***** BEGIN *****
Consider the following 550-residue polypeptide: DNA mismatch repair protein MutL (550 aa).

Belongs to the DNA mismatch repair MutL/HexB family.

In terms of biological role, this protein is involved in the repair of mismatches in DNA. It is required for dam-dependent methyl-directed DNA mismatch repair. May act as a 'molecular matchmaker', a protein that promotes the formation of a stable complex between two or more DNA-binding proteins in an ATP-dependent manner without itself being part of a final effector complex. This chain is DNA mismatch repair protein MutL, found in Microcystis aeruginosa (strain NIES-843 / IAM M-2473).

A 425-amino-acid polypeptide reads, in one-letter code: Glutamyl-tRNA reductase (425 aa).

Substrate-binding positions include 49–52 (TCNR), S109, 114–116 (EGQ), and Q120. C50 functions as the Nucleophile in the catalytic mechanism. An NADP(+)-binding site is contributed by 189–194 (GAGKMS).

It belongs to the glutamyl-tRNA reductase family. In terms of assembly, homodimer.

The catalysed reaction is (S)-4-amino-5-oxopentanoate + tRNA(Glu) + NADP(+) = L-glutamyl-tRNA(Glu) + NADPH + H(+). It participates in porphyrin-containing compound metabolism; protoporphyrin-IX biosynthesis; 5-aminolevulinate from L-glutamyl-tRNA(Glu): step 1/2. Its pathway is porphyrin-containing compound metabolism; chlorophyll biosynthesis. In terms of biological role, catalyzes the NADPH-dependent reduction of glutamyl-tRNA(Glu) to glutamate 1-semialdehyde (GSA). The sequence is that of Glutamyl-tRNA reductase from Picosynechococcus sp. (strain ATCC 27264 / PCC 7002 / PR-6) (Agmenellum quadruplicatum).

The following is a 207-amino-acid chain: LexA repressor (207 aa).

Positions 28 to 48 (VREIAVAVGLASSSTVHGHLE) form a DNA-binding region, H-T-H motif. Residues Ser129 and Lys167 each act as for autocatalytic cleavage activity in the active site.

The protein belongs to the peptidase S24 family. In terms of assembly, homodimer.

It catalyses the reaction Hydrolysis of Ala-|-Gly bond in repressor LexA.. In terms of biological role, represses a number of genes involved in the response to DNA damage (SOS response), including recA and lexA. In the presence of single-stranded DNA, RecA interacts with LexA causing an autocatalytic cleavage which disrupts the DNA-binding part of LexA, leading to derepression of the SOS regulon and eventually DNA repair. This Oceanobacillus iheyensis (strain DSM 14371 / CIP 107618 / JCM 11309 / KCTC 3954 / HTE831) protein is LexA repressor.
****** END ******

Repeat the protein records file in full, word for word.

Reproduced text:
Consider the following 550-residue polypeptide: DNA mismatch repair protein MutL (550 aa).

Belongs to the DNA mismatch repair MutL/HexB family.

In terms of biological role, this protein is involved in the repair of mismatches in DNA. It is required for dam-dependent methyl-directed DNA mismatch repair. May act as a 'molecular matchmaker', a protein that promotes the formation of a stable complex between two or more DNA-binding proteins in an ATP-dependent manner without itself being part of a final effector complex. This chain is DNA mismatch repair protein MutL, found in Microcystis aeruginosa (strain NIES-843 / IAM M-2473).

A 425-amino-acid polypeptide reads, in one-letter code: Glutamyl-tRNA reductase (425 aa).

Substrate-binding positions include 49–52 (TCNR), S109, 114–116 (EGQ), and Q120. C50 functions as the Nucleophile in the catalytic mechanism. An NADP(+)-binding site is contributed by 189–194 (GAGKMS).

It belongs to the glutamyl-tRNA reductase family. In terms of assembly, homodimer.

The catalysed reaction is (S)-4-amino-5-oxopentanoate + tRNA(Glu) + NADP(+) = L-glutamyl-tRNA(Glu) + NADPH + H(+). It participates in porphyrin-containing compound metabolism; protoporphyrin-IX biosynthesis; 5-aminolevulinate from L-glutamyl-tRNA(Glu): step 1/2. Its pathway is porphyrin-containing compound metabolism; chlorophyll biosynthesis. In terms of biological role, catalyzes the NADPH-dependent reduction of glutamyl-tRNA(Glu) to glutamate 1-semialdehyde (GSA). The sequence is that of Glutamyl-tRNA reductase from Picosynechococcus sp. (strain ATCC 27264 / PCC 7002 / PR-6) (Agmenellum quadruplicatum).

The following is a 207-amino-acid chain: LexA repressor (207 aa).

Positions 28 to 48 (VREIAVAVGLASSSTVHGHLE) form a DNA-binding region, H-T-H motif. Residues Ser129 and Lys167 each act as for autocatalytic cleavage activity in the active site.

The protein belongs to the peptidase S24 family. In terms of assembly, homodimer.

It catalyses the reaction Hydrolysis of Ala-|-Gly bond in repressor LexA.. In terms of biological role, represses a number of genes involved in the response to DNA damage (SOS response), including recA and lexA. In the presence of single-stranded DNA, RecA interacts with LexA causing an autocatalytic cleavage which disrupts the DNA-binding part of LexA, leading to derepression of the SOS regulon and eventually DNA repair. This Oceanobacillus iheyensis (strain DSM 14371 / CIP 107618 / JCM 11309 / KCTC 3954 / HTE831) protein is LexA repressor.